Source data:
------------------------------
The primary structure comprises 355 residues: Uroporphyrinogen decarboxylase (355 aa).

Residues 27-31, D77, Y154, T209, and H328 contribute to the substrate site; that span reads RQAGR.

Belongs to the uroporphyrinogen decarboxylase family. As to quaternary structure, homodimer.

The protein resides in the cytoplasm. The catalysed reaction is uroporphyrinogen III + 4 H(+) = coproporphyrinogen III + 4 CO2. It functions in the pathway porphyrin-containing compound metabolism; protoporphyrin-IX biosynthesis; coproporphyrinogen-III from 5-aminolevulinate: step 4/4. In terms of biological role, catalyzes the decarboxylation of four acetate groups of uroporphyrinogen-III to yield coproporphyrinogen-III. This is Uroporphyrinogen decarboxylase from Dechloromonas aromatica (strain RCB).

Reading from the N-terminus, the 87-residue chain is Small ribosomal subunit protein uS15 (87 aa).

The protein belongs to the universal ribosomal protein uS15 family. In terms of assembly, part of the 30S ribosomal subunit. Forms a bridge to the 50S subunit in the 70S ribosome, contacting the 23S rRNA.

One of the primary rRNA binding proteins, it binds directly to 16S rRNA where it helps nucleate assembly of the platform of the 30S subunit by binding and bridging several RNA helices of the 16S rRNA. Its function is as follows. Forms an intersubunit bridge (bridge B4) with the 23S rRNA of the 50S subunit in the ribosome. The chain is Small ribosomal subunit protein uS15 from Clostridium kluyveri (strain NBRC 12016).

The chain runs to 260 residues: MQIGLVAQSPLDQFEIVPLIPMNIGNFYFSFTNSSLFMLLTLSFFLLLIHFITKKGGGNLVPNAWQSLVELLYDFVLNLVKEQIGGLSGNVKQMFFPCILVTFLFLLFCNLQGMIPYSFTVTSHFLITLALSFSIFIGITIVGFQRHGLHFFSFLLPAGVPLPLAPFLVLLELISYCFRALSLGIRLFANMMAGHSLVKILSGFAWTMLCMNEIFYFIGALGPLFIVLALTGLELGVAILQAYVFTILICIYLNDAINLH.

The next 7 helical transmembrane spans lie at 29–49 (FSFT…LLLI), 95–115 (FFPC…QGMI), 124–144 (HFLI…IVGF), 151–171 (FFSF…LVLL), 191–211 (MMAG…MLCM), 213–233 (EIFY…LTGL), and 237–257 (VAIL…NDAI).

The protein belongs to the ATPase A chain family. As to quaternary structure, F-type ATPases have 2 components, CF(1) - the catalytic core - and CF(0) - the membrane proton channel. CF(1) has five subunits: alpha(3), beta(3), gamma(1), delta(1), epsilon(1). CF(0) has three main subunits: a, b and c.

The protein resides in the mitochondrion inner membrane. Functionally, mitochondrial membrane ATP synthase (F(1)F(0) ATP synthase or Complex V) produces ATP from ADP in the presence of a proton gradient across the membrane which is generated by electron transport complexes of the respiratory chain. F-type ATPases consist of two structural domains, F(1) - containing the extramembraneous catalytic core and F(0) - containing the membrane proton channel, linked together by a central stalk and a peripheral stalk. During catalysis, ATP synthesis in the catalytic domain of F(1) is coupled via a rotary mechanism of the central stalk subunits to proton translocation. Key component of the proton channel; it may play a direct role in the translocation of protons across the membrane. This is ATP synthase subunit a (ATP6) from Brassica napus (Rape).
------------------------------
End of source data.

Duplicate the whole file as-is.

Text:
The primary structure comprises 355 residues: Uroporphyrinogen decarboxylase (355 aa).

Residues 27-31, D77, Y154, T209, and H328 contribute to the substrate site; that span reads RQAGR.

Belongs to the uroporphyrinogen decarboxylase family. As to quaternary structure, homodimer.

The protein resides in the cytoplasm. The catalysed reaction is uroporphyrinogen III + 4 H(+) = coproporphyrinogen III + 4 CO2. It functions in the pathway porphyrin-containing compound metabolism; protoporphyrin-IX biosynthesis; coproporphyrinogen-III from 5-aminolevulinate: step 4/4. In terms of biological role, catalyzes the decarboxylation of four acetate groups of uroporphyrinogen-III to yield coproporphyrinogen-III. This is Uroporphyrinogen decarboxylase from Dechloromonas aromatica (strain RCB).

Reading from the N-terminus, the 87-residue chain is Small ribosomal subunit protein uS15 (87 aa).

The protein belongs to the universal ribosomal protein uS15 family. In terms of assembly, part of the 30S ribosomal subunit. Forms a bridge to the 50S subunit in the 70S ribosome, contacting the 23S rRNA.

One of the primary rRNA binding proteins, it binds directly to 16S rRNA where it helps nucleate assembly of the platform of the 30S subunit by binding and bridging several RNA helices of the 16S rRNA. Its function is as follows. Forms an intersubunit bridge (bridge B4) with the 23S rRNA of the 50S subunit in the ribosome. The chain is Small ribosomal subunit protein uS15 from Clostridium kluyveri (strain NBRC 12016).

The chain runs to 260 residues: MQIGLVAQSPLDQFEIVPLIPMNIGNFYFSFTNSSLFMLLTLSFFLLLIHFITKKGGGNLVPNAWQSLVELLYDFVLNLVKEQIGGLSGNVKQMFFPCILVTFLFLLFCNLQGMIPYSFTVTSHFLITLALSFSIFIGITIVGFQRHGLHFFSFLLPAGVPLPLAPFLVLLELISYCFRALSLGIRLFANMMAGHSLVKILSGFAWTMLCMNEIFYFIGALGPLFIVLALTGLELGVAILQAYVFTILICIYLNDAINLH.

The next 7 helical transmembrane spans lie at 29–49 (FSFT…LLLI), 95–115 (FFPC…QGMI), 124–144 (HFLI…IVGF), 151–171 (FFSF…LVLL), 191–211 (MMAG…MLCM), 213–233 (EIFY…LTGL), and 237–257 (VAIL…NDAI).

The protein belongs to the ATPase A chain family. As to quaternary structure, F-type ATPases have 2 components, CF(1) - the catalytic core - and CF(0) - the membrane proton channel. CF(1) has five subunits: alpha(3), beta(3), gamma(1), delta(1), epsilon(1). CF(0) has three main subunits: a, b and c.

The protein resides in the mitochondrion inner membrane. Functionally, mitochondrial membrane ATP synthase (F(1)F(0) ATP synthase or Complex V) produces ATP from ADP in the presence of a proton gradient across the membrane which is generated by electron transport complexes of the respiratory chain. F-type ATPases consist of two structural domains, F(1) - containing the extramembraneous catalytic core and F(0) - containing the membrane proton channel, linked together by a central stalk and a peripheral stalk. During catalysis, ATP synthesis in the catalytic domain of F(1) is coupled via a rotary mechanism of the central stalk subunits to proton translocation. Key component of the proton channel; it may play a direct role in the translocation of protons across the membrane. This is ATP synthase subunit a (ATP6) from Brassica napus (Rape).